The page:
Lenders told to relax interest-only mortgage rules

Lenders told to relax interest-only mortgage rules

Advisers are asking lenders to be more flexible with older borrowers who are facing interest-only mortgage repayment deadlines.

Research from Key Partnerships showed 74 per cent of advisers think lenders should relax rules in this circumstance, since increasing numbers of older clients face capital repayment issues.

More than three quarters of advisers polled said traditional lenders need to develop products specifically for customers with interest-only deadlines and 79 per cent argue traditional lenders have been slow to address the problem.

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More than half of advisers said they regularly recommend equity release in these circumstances, but 56 per cent are concerned they don't understand the market.

UK Finance, formerly known as the Council of Mortgage Lenders, data showed more than 300,000 borrowers have interest-only loans worth more than 75 per cent of their homes. 

Will Hale, chief executive of Key Retirement, said some banks including Santander and Co-op have agreed partnerships with equity release lenders, but some lenders are failing to address the issue.

He said: "We are seeing significant numbers of customers of equity release customers who need to pay off interest-only loans and are using their property wealth to ensure they can stay in their home.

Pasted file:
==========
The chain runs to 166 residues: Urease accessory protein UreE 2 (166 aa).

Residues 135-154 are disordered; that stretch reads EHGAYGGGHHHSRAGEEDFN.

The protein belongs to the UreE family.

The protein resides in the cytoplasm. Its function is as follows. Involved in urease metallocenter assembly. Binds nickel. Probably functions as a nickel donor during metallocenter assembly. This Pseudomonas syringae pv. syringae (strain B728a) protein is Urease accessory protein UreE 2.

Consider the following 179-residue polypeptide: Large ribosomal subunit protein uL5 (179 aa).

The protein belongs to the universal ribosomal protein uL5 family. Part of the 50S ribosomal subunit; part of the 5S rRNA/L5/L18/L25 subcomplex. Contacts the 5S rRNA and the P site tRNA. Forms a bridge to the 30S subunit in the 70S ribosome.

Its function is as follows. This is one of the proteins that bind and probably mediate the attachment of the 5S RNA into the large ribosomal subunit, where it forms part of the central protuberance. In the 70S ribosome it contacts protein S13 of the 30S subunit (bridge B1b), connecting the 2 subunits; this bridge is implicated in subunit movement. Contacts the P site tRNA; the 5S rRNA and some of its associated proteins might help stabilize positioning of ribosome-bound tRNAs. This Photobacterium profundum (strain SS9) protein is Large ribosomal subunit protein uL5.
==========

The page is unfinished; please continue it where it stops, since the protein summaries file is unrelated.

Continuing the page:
"Mortgage advisers clearly are seeing the same high numbers of inquiries and are becoming frustrated when dealing with some lenders on finding solutions for customers."

David Hollingworth, ‎associate director of communications at London & Country Mortgages, said while there was a gradual change in the market and more people were lending beyond retirement, lenders expect to see evidence of post retirement income.

He said: "Even where that is good they will often cap at 70 or 75.

"There are limitations, and sometimes people run into a crunch and can't refinance.

"Equity release can be an option for those coming to the end of an interest-only mortgage and struggling with affordability, but they can also find they are limited to a proportion of the property's value depending on age."

Mike Richards, director at Mortgage Concepts Associates in London, said a two-tier system would make it easier for those people who are coming to the end of an interest-only mortgage but are too young to be able to pay it off with equity release.

He said: "The lenders should look to extending the interest-only term into retirement for a little in those cases."